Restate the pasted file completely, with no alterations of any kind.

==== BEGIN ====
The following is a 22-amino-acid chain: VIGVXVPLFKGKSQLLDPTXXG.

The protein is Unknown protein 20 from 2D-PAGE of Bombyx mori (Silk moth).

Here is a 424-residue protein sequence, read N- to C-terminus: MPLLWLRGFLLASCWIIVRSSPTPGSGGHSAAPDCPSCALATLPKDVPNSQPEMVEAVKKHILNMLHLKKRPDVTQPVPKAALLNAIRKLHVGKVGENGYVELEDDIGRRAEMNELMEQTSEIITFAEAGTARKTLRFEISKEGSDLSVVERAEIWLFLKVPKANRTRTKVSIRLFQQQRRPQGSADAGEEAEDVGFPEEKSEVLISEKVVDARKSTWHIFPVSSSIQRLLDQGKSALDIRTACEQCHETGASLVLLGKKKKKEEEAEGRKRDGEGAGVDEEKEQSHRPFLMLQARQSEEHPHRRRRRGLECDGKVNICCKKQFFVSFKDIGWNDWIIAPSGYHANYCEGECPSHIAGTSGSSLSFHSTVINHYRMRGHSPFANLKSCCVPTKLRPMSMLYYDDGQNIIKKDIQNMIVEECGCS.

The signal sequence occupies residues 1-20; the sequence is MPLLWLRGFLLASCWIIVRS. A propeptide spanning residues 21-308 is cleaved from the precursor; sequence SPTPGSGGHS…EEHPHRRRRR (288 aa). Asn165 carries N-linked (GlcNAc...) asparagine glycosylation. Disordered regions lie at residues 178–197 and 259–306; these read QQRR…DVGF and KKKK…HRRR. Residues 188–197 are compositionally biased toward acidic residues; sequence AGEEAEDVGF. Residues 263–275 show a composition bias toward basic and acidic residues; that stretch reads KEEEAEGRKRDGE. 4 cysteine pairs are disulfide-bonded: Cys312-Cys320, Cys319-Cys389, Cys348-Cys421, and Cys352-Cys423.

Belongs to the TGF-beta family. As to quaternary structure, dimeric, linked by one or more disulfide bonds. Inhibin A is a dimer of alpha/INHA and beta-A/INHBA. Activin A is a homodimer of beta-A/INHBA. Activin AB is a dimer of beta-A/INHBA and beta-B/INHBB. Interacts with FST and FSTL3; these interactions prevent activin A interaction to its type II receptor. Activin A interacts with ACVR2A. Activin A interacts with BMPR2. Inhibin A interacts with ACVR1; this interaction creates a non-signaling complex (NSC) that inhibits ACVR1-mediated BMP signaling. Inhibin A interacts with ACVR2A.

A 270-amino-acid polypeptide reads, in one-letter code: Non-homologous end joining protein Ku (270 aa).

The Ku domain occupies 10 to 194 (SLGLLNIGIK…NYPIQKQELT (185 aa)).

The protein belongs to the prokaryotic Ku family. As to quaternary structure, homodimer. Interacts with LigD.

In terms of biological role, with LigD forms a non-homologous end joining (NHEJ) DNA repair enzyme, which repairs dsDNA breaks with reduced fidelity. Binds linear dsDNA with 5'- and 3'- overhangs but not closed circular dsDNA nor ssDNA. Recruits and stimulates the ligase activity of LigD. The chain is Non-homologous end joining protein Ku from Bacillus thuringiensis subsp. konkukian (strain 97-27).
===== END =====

The following is a 22-amino-acid chain: VIGVXVPLFKGKSQLLDPTXXG.

The protein is Unknown protein 20 from 2D-PAGE of Bombyx mori (Silk moth).

Here is a 424-residue protein sequence, read N- to C-terminus: MPLLWLRGFLLASCWIIVRSSPTPGSGGHSAAPDCPSCALATLPKDVPNSQPEMVEAVKKHILNMLHLKKRPDVTQPVPKAALLNAIRKLHVGKVGENGYVELEDDIGRRAEMNELMEQTSEIITFAEAGTARKTLRFEISKEGSDLSVVERAEIWLFLKVPKANRTRTKVSIRLFQQQRRPQGSADAGEEAEDVGFPEEKSEVLISEKVVDARKSTWHIFPVSSSIQRLLDQGKSALDIRTACEQCHETGASLVLLGKKKKKEEEAEGRKRDGEGAGVDEEKEQSHRPFLMLQARQSEEHPHRRRRRGLECDGKVNICCKKQFFVSFKDIGWNDWIIAPSGYHANYCEGECPSHIAGTSGSSLSFHSTVINHYRMRGHSPFANLKSCCVPTKLRPMSMLYYDDGQNIIKKDIQNMIVEECGCS.

The signal sequence occupies residues 1-20; the sequence is MPLLWLRGFLLASCWIIVRS. A propeptide spanning residues 21-308 is cleaved from the precursor; sequence SPTPGSGGHS…EEHPHRRRRR (288 aa). Asn165 carries N-linked (GlcNAc...) asparagine glycosylation. Disordered regions lie at residues 178–197 and 259–306; these read QQRR…DVGF and KKKK…HRRR. Residues 188–197 are compositionally biased toward acidic residues; sequence AGEEAEDVGF. Residues 263–275 show a composition bias toward basic and acidic residues; that stretch reads KEEEAEGRKRDGE. 4 cysteine pairs are disulfide-bonded: Cys312-Cys320, Cys319-Cys389, Cys348-Cys421, and Cys352-Cys423.

Belongs to the TGF-beta family. As to quaternary structure, dimeric, linked by one or more disulfide bonds. Inhibin A is a dimer of alpha/INHA and beta-A/INHBA. Activin A is a homodimer of beta-A/INHBA. Activin AB is a dimer of beta-A/INHBA and beta-B/INHBB. Interacts with FST and FSTL3; these interactions prevent activin A interaction to its type II receptor. Activin A interacts with ACVR2A. Activin A interacts with BMPR2. Inhibin A interacts with ACVR1; this interaction creates a non-signaling complex (NSC) that inhibits ACVR1-mediated BMP signaling. Inhibin A interacts with ACVR2A.

A 270-amino-acid polypeptide reads, in one-letter code: Non-homologous end joining protein Ku (270 aa).

The Ku domain occupies 10 to 194 (SLGLLNIGIK…NYPIQKQELT (185 aa)).

The protein belongs to the prokaryotic Ku family. As to quaternary structure, homodimer. Interacts with LigD.

In terms of biological role, with LigD forms a non-homologous end joining (NHEJ) DNA repair enzyme, which repairs dsDNA breaks with reduced fidelity. Binds linear dsDNA with 5'- and 3'- overhangs but not closed circular dsDNA nor ssDNA. Recruits and stimulates the ligase activity of LigD. The chain is Non-homologous end joining protein Ku from Bacillus thuringiensis subsp. konkukian (strain 97-27).